Mahalik raised an eyebrow in skepticism. “You know, I’d really like to debunk this one in a blaze of sarcasm, but I can’t actually think of a better explanation.” He looked thoughtful for a moment. “Plus, I recall the resident wandering Oruvian priest looking more concerned than usual about a crazy Principlist slinging poop and blasphemies.”
Clyde stood up. “Regardless of what it means, our objective doesn’t change: we’re heading to the Metropolis. That part, at least, is clear.”
“I’m following you, boss.”
“Good. I’m done here.” She stalked to the door and yanked it open. “But first,” Clyde snagged her pocket generator on the way out, unsnapping it from the card reader, “I’m going to leave a present for anyone that returns.” With impressive dexterity, she quickly rewired the pocket generator along the ground, attaching it to the door itself. Across the tunnels, she placed a small static grenade.
“Leaving a calling card, I see,” Mahalik chuckled.
“I’ll come back daily until I see it’s been discharged. Never know what you’ll catch if you leave a net out overnight.”
“Always thinking, Clyde. Always thinking.” Mahalik waited until she finished her makeshift stun bomb and stood up, brushing off her knees.
“Off to the viper’s lair, then,” she said. Mahalik nodded, and they made their way out of the subway and back to the world above.
The sewers had no lighting of their own, so Clyde and Mahalik had to rely on the same tried and true method as they had used within the tunnels, with Clyde taking point and Mahalik illuminating their surroundings. Shining her light down onto her map of the city sewers, she compared the marks on the page to those littered along the walls. To the unknowing eye they looked like ancient scribblings or simply signs of wear, but those who traveled the sewers to survive knew they were intended as location markers. Clyde had most of them memorized.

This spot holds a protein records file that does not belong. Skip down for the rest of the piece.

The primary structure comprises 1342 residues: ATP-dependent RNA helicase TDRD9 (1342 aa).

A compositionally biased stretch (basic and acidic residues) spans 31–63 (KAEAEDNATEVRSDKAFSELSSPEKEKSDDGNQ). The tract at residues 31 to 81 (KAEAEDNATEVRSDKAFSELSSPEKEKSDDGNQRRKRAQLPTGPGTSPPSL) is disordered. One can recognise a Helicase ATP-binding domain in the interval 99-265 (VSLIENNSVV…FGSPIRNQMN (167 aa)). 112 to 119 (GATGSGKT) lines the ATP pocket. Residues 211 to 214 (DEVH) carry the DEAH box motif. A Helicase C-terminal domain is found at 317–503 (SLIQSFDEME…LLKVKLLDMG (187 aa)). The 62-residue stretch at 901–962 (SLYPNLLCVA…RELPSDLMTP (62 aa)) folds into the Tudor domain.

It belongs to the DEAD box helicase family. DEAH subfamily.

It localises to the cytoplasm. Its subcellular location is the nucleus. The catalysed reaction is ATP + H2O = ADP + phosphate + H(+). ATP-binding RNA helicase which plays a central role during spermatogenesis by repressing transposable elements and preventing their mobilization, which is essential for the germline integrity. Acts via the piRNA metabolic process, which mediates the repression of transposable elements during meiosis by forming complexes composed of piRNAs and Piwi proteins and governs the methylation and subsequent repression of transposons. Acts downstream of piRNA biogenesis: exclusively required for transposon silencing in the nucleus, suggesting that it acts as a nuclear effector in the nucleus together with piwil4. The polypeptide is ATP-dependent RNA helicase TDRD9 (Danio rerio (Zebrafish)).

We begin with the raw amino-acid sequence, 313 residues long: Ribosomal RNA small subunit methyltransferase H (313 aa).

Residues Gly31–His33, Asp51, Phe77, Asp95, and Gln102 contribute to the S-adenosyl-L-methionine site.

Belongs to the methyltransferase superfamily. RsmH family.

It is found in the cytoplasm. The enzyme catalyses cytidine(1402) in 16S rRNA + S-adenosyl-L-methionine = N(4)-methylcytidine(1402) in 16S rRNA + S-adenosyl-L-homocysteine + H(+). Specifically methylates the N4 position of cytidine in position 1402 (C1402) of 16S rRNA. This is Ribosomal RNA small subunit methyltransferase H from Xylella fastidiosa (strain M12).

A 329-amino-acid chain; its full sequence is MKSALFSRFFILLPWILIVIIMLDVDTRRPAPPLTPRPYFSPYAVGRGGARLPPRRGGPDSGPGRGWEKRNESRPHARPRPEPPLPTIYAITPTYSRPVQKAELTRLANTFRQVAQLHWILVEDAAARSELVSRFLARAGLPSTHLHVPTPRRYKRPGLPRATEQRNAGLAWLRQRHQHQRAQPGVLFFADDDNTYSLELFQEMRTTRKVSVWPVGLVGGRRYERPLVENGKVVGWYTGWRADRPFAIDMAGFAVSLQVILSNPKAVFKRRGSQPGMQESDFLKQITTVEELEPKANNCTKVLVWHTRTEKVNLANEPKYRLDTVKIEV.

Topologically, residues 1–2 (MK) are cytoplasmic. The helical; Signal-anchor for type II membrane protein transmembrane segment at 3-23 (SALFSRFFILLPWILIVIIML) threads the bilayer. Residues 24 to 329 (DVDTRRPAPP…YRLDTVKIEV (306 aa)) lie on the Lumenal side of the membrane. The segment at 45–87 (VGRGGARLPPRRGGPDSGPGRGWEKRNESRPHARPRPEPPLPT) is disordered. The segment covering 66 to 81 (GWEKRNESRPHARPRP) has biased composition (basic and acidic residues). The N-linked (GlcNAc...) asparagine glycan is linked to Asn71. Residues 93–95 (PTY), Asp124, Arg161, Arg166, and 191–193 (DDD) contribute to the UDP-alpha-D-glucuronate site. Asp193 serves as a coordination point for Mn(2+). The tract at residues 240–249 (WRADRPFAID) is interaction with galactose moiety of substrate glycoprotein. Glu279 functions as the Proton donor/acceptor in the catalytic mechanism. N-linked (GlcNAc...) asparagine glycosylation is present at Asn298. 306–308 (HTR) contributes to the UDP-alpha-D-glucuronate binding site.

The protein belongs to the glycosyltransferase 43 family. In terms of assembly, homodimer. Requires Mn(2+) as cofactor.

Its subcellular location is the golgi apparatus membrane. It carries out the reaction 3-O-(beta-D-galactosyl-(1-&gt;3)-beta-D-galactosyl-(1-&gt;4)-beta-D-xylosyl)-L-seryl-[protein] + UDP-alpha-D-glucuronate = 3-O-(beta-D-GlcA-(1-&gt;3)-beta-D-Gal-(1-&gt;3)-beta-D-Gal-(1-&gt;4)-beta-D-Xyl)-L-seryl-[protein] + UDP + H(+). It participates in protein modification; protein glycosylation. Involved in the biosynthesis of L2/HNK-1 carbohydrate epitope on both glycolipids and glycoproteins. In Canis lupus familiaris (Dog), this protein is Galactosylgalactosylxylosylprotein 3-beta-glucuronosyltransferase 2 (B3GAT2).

“We’re almost under the main hospital building,” she informed him, jabbing her finger at their location on the map.
“Great. My socks are getting wet.”
“Get better shoes,” she shrugged, pushing along the wall. The water below them was getting deeper as they got closer to the Metropolis, likely as a result of the Oruvian community’s attempts at reusing the sewers for waste and water transport. For the most part, they’d been unsuccessful. Clyde could only assume it was because no one with the means to rebuild them also possessed the inclination to do so. In Oruvian circles, the rich got lazier while the poor were worked to the bone and indoctrinated to be grateful for the knowledge they presumably gained while doing so.
They scaled a shaky ladder to the surface, emerging in the dim light of a Metropolis side street, quickly scrambling out and kicking the manhole cover back in place. Mahalik focused for a moment to dim his bioluminescence to lessen the likelihood they were detected.
“Let’s get out of here.”
The two Walkers kept to the shadows of the Metropolis, maintaining anonymity to those that passed them simply by not involving themselves in unnecessary conversation and replying politely when engaged. As with all people, an Oruvian and a Left Hand Path Walker looked the same on the outside. It was when they discussed the spirit of Truth and Knowledge that their glaring theocratic differences began to emerge.
“It’s like they are trying to create a miniature New Eden,” Clyde commented under her breath. “The same ugly statues, the same ostentatious buildings, the same attention to detail. It’s got a ways to go, but there’s no mistaking the intent.”
“I’d heard rumors that you’d lived there,” Mahalik commented, keeping his eyes sharp on their surroundings.